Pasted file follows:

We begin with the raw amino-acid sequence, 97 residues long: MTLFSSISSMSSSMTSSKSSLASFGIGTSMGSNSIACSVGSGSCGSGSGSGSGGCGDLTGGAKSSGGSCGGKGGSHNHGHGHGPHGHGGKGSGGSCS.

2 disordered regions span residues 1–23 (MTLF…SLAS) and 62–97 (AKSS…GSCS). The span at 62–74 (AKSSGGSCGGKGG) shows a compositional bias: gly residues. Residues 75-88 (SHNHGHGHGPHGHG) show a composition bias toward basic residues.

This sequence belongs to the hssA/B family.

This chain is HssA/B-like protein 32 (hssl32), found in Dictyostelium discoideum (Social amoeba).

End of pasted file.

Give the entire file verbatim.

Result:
We begin with the raw amino-acid sequence, 97 residues long: MTLFSSISSMSSSMTSSKSSLASFGIGTSMGSNSIACSVGSGSCGSGSGSGSGGCGDLTGGAKSSGGSCGGKGGSHNHGHGHGPHGHGGKGSGGSCS.

2 disordered regions span residues 1–23 (MTLF…SLAS) and 62–97 (AKSS…GSCS). The span at 62–74 (AKSSGGSCGGKGG) shows a compositional bias: gly residues. Residues 75-88 (SHNHGHGHGPHGHG) show a composition bias toward basic residues.

This sequence belongs to the hssA/B family.

This chain is HssA/B-like protein 32 (hssl32), found in Dictyostelium discoideum (Social amoeba).